Skip to main content
Physics LibreTexts

4.2: Impedance of a Wire

  • Page ID
  • \( \newcommand{\vecs}[1]{\overset { \scriptstyle \rightharpoonup} {\mathbf{#1}} } \)

    \( \newcommand{\vecd}[1]{\overset{-\!-\!\rightharpoonup}{\vphantom{a}\smash {#1}}} \)

    \( \newcommand{\id}{\mathrm{id}}\) \( \newcommand{\Span}{\mathrm{span}}\)

    ( \newcommand{\kernel}{\mathrm{null}\,}\) \( \newcommand{\range}{\mathrm{range}\,}\)

    \( \newcommand{\RealPart}{\mathrm{Re}}\) \( \newcommand{\ImaginaryPart}{\mathrm{Im}}\)

    \( \newcommand{\Argument}{\mathrm{Arg}}\) \( \newcommand{\norm}[1]{\| #1 \|}\)

    \( \newcommand{\inner}[2]{\langle #1, #2 \rangle}\)

    \( \newcommand{\Span}{\mathrm{span}}\)

    \( \newcommand{\id}{\mathrm{id}}\)

    \( \newcommand{\Span}{\mathrm{span}}\)

    \( \newcommand{\kernel}{\mathrm{null}\,}\)

    \( \newcommand{\range}{\mathrm{range}\,}\)

    \( \newcommand{\RealPart}{\mathrm{Re}}\)

    \( \newcommand{\ImaginaryPart}{\mathrm{Im}}\)

    \( \newcommand{\Argument}{\mathrm{Arg}}\)

    \( \newcommand{\norm}[1]{\| #1 \|}\)

    \( \newcommand{\inner}[2]{\langle #1, #2 \rangle}\)

    \( \newcommand{\Span}{\mathrm{span}}\) \( \newcommand{\AA}{\unicode[.8,0]{x212B}}\)

    \( \newcommand{\vectorA}[1]{\vec{#1}}      % arrow\)

    \( \newcommand{\vectorAt}[1]{\vec{\text{#1}}}      % arrow\)

    \( \newcommand{\vectorB}[1]{\overset { \scriptstyle \rightharpoonup} {\mathbf{#1}} } \)

    \( \newcommand{\vectorC}[1]{\textbf{#1}} \)

    \( \newcommand{\vectorD}[1]{\overrightarrow{#1}} \)

    \( \newcommand{\vectorDt}[1]{\overrightarrow{\text{#1}}} \)

    \( \newcommand{\vectE}[1]{\overset{-\!-\!\rightharpoonup}{\vphantom{a}\smash{\mathbf {#1}}}} \)

    \( \newcommand{\vecs}[1]{\overset { \scriptstyle \rightharpoonup} {\mathbf{#1}} } \)

    \( \newcommand{\vecd}[1]{\overset{-\!-\!\rightharpoonup}{\vphantom{a}\smash {#1}}} \)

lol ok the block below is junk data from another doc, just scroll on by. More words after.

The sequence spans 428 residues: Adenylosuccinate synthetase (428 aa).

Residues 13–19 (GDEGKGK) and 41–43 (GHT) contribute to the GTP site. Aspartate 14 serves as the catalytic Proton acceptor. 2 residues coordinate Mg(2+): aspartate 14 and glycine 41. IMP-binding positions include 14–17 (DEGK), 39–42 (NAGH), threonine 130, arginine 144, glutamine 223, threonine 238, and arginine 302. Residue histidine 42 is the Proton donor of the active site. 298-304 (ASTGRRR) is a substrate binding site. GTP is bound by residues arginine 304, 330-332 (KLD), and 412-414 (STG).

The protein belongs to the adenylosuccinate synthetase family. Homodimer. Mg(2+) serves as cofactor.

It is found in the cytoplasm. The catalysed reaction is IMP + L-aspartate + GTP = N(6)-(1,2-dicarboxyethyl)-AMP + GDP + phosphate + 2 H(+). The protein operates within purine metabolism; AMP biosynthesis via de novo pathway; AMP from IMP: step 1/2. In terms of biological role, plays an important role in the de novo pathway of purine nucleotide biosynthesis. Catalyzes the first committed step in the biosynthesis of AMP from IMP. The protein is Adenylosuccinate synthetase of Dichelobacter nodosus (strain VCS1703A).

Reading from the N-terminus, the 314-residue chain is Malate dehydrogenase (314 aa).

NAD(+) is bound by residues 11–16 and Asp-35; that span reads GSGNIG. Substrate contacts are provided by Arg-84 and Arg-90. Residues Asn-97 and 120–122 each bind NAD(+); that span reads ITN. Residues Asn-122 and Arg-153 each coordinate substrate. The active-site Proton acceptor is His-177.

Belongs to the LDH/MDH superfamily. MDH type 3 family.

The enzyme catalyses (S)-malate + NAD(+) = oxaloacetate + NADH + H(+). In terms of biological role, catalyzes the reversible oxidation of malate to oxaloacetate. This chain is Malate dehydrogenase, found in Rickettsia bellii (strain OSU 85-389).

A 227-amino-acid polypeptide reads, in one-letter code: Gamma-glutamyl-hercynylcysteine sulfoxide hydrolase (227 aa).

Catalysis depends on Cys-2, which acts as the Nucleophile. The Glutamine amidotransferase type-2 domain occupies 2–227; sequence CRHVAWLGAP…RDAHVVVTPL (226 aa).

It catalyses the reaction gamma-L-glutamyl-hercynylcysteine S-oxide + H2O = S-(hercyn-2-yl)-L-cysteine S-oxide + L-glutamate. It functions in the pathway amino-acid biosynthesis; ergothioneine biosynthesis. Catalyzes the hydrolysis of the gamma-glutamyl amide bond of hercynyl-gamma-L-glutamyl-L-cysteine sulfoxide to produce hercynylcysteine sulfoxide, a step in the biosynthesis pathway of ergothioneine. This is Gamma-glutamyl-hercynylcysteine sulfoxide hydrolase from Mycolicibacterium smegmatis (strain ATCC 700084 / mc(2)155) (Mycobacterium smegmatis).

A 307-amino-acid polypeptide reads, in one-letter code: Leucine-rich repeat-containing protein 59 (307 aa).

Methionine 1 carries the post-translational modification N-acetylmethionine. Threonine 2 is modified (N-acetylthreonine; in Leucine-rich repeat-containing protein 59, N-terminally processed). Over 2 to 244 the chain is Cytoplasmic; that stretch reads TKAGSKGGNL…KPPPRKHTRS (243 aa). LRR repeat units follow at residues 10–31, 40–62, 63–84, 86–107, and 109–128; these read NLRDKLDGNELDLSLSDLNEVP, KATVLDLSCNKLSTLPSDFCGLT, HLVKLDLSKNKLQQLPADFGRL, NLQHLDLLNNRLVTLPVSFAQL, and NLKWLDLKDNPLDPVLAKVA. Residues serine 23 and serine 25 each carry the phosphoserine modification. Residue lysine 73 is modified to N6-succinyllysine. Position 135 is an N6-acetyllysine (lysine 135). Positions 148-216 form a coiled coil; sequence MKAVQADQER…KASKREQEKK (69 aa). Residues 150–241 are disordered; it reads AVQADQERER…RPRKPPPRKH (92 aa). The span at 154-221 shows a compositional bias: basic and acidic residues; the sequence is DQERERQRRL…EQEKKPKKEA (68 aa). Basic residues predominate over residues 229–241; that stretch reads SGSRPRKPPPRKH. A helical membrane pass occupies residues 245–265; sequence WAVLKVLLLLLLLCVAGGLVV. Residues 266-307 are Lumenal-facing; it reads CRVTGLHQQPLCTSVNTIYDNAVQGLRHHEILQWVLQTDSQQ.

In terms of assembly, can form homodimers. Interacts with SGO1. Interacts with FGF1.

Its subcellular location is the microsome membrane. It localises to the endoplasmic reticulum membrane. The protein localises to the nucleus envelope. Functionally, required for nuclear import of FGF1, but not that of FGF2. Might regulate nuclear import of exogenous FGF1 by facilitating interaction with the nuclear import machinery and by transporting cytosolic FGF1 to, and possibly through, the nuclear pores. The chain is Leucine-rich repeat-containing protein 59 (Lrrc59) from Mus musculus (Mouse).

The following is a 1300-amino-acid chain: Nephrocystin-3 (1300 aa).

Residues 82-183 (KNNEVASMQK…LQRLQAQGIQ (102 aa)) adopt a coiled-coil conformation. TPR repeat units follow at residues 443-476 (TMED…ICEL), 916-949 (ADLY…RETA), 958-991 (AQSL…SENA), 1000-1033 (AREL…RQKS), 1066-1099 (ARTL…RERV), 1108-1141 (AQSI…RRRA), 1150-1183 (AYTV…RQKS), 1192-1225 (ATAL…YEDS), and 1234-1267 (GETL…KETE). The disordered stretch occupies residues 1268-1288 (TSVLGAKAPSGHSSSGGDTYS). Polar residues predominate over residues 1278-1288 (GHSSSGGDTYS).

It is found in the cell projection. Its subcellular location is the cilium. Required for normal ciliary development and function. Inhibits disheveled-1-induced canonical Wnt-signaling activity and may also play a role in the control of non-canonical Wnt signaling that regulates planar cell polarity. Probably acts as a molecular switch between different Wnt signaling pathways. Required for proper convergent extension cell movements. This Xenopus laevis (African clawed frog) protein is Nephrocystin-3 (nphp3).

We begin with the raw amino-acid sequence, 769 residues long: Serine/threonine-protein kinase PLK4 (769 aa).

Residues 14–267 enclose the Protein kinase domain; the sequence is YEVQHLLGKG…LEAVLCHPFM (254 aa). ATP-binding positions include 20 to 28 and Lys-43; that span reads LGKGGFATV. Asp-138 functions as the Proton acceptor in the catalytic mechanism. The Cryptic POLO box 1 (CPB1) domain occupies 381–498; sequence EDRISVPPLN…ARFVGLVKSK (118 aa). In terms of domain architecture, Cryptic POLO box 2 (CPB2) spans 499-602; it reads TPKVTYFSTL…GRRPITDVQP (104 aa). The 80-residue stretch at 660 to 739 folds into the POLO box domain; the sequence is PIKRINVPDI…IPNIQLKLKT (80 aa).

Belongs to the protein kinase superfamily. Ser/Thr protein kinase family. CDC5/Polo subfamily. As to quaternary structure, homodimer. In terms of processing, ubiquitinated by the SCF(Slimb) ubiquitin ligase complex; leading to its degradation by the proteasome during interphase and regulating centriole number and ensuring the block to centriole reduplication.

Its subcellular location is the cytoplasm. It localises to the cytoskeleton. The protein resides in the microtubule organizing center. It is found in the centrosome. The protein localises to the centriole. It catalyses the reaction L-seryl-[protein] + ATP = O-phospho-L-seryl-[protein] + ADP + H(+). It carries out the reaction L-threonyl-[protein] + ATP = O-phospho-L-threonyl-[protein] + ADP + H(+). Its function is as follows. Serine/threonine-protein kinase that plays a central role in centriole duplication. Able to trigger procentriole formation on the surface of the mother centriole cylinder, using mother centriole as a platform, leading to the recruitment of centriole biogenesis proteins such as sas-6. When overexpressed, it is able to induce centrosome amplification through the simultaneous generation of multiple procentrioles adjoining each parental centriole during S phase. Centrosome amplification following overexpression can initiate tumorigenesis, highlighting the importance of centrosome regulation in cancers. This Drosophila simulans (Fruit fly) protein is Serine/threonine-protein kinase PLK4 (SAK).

\(\newcommand{\avec}{\mathbf a}\) \(\newcommand{\bvec}{\mathbf b}\) \(\newcommand{\cvec}{\mathbf c}\) \(\newcommand{\dvec}{\mathbf d}\) \(\newcommand{\dtil}{\widetilde{\mathbf d}}\) \(\newcommand{\evec}{\mathbf e}\) \(\newcommand{\fvec}{\mathbf f}\) \(\newcommand{\nvec}{\mathbf n}\) \(\newcommand{\pvec}{\mathbf p}\) \(\newcommand{\qvec}{\mathbf q}\) \(\newcommand{\svec}{\mathbf s}\) \(\newcommand{\tvec}{\mathbf t}\) \(\newcommand{\uvec}{\mathbf u}\) \(\newcommand{\vvec}{\mathbf v}\) \(\newcommand{\wvec}{\mathbf w}\) \(\newcommand{\xvec}{\mathbf x}\) \(\newcommand{\yvec}{\mathbf y}\) \(\newcommand{\zvec}{\mathbf z}\) \(\newcommand{\rvec}{\mathbf r}\) \(\newcommand{\mvec}{\mathbf m}\) \(\newcommand{\zerovec}{\mathbf 0}\) \(\newcommand{\onevec}{\mathbf 1}\) \(\newcommand{\real}{\mathbb R}\) \(\newcommand{\twovec}[2]{\left[\begin{array}{r}#1 \\ #2 \end{array}\right]}\) \(\newcommand{\ctwovec}[2]{\left[\begin{array}{c}#1 \\ #2 \end{array}\right]}\) \(\newcommand{\threevec}[3]{\left[\begin{array}{r}#1 \\ #2 \\ #3 \end{array}\right]}\) \(\newcommand{\cthreevec}[3]{\left[\begin{array}{c}#1 \\ #2 \\ #3 \end{array}\right]}\) \(\newcommand{\fourvec}[4]{\left[\begin{array}{r}#1 \\ #2 \\ #3 \\ #4 \end{array}\right]}\) \(\newcommand{\cfourvec}[4]{\left[\begin{array}{c}#1 \\ #2 \\ #3 \\ #4 \end{array}\right]}\) \(\newcommand{\fivevec}[5]{\left[\begin{array}{r}#1 \\ #2 \\ #3 \\ #4 \\ #5 \\ \end{array}\right]}\) \(\newcommand{\cfivevec}[5]{\left[\begin{array}{c}#1 \\ #2 \\ #3 \\ #4 \\ #5 \\ \end{array}\right]}\) \(\newcommand{\mattwo}[4]{\left[\begin{array}{rr}#1 \amp #2 \\ #3 \amp #4 \\ \end{array}\right]}\) \(\newcommand{\laspan}[1]{\text{Span}\{#1\}}\) \(\newcommand{\bcal}{\cal B}\) \(\newcommand{\ccal}{\cal C}\) \(\newcommand{\scal}{\cal S}\) \(\newcommand{\wcal}{\cal W}\) \(\newcommand{\ecal}{\cal E}\) \(\newcommand{\coords}[2]{\left\{#1\right\}_{#2}}\) \(\newcommand{\gray}[1]{\color{gray}{#1}}\) \(\newcommand{\lgray}[1]{\color{lightgray}{#1}}\) \(\newcommand{\rank}{\operatorname{rank}}\) \(\newcommand{\row}{\text{Row}}\) \(\newcommand{\col}{\text{Col}}\) \(\renewcommand{\row}{\text{Row}}\) \(\newcommand{\nul}{\text{Nul}}\) \(\newcommand{\var}{\text{Var}}\) \(\newcommand{\corr}{\text{corr}}\) \(\newcommand{\len}[1]{\left|#1\right|}\) \(\newcommand{\bbar}{\overline{\bvec}}\) \(\newcommand{\bhat}{\widehat{\bvec}}\) \(\newcommand{\bperp}{\bvec^\perp}\) \(\newcommand{\xhat}{\widehat{\xvec}}\) \(\newcommand{\vhat}{\widehat{\vvec}}\) \(\newcommand{\uhat}{\widehat{\uvec}}\) \(\newcommand{\what}{\widehat{\wvec}}\) \(\newcommand{\Sighat}{\widehat{\Sigma}}\) \(\newcommand{\lt}{<}\) \(\newcommand{\gt}{>}\) \(\newcommand{\amp}{&}\) \(\definecolor{fillinmathshade}{gray}{0.9}\)